With gentle waves, fantastic picnicking, seclusion, shelter and a wonderful view of the Golden Gate Bridge and San Francisco, Kirby Cove is a unique blend of the outdoors and civilization.
The south-facing cove is one of the few beaches along the prominent cliffs that dominate the area. The cove was originally developed in 1889 to serve as one of the many batteries protecting the entrance to the golden gate. The battery remained in service until 1934 when it was abandoned. Kirby Cove is now a part of the Golden Gate National Recreation Area (GGNRA) managed by the National Park Service. It is open for day and camping (seasonal) use.
The large abandoned battery building is located front and center in the cove and dominates the area. Most the battery is hidden from the beach except for an old brick drain tunnel through a man-made berm, which allows the creek in the cove to drain into the ocean. Several picnic tables are placed along the top of the grassy berm just above the gravely beach to look towards the Golden Gate Bridge and San Francisco. The back of the cove is thickly planted with tall non-native pine, eucalyptus and some native cypress tress.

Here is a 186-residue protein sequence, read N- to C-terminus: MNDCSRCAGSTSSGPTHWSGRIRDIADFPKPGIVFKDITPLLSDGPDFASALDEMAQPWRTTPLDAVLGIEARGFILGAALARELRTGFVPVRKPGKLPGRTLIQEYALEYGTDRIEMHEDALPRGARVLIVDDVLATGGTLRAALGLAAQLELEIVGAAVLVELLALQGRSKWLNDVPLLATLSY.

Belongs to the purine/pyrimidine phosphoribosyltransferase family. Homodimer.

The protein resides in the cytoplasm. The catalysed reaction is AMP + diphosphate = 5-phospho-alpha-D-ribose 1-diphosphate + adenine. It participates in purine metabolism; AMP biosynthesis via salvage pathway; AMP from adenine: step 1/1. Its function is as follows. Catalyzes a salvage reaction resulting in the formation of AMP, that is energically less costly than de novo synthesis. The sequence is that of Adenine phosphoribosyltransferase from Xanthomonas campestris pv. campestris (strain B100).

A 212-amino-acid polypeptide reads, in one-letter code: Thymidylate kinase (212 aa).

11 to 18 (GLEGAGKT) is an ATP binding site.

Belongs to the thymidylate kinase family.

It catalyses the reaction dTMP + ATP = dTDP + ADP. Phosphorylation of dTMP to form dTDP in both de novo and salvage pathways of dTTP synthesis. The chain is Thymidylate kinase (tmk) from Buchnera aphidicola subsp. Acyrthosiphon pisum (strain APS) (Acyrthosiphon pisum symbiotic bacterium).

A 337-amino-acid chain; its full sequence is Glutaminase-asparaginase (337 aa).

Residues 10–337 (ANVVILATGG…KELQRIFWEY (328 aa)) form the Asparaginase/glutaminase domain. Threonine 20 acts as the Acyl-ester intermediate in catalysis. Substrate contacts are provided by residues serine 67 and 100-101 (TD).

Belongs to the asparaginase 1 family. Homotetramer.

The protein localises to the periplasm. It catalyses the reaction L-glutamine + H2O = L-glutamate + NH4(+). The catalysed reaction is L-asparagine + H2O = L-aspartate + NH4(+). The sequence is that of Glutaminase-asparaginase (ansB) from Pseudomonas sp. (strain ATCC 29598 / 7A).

Even though the Golden Gate Bridge and San Francisco are close by, the cove is very quiet. The sound of the ocean covers what little human noise there is. Like a sitting in front of a glowing fire, you can just sit in the cove transfixed by the bridge, the city and the activity at the entrance to the Bay. Huge ships quietly glide by. Fishing and sail boats come and go. Sea birds fly by or stop for a rest. While we were there dozens of large butterflies were flitting about with each other and landing everywhere. We wished we had remembered to bring binoculars.
A wide one-mile dirt road drops 400 feet down to the cove from the newly renovated Conzelman Road, at the last Marin exit before the Golden Gate Bridge. The grade is fairy gentle and easy to travel on. Along the way there is some interesting geology. Red Chert, a sedimentary rock that was formed in the deep Pacific between 100 and 200 million years ago, is clearly visible, thrusted diagonally upwards on the road cut. The area has excellent examples of this layered rock loaded with microscopic fossils. Geologists from all over the region travel here to study and view these perfectly laid down layers of sediment, plants, and animals from over 100 million years ago.
To reach the cove you can hike or bike. If you have a small trailer for your bike you can load it up with picnic supplies and make a day of hanging out in the cove. Bring your frisbee or football, there is a great grassy area for catch. Just be sure to haul out whatever you hauled in. No dogs in Kirby Cove.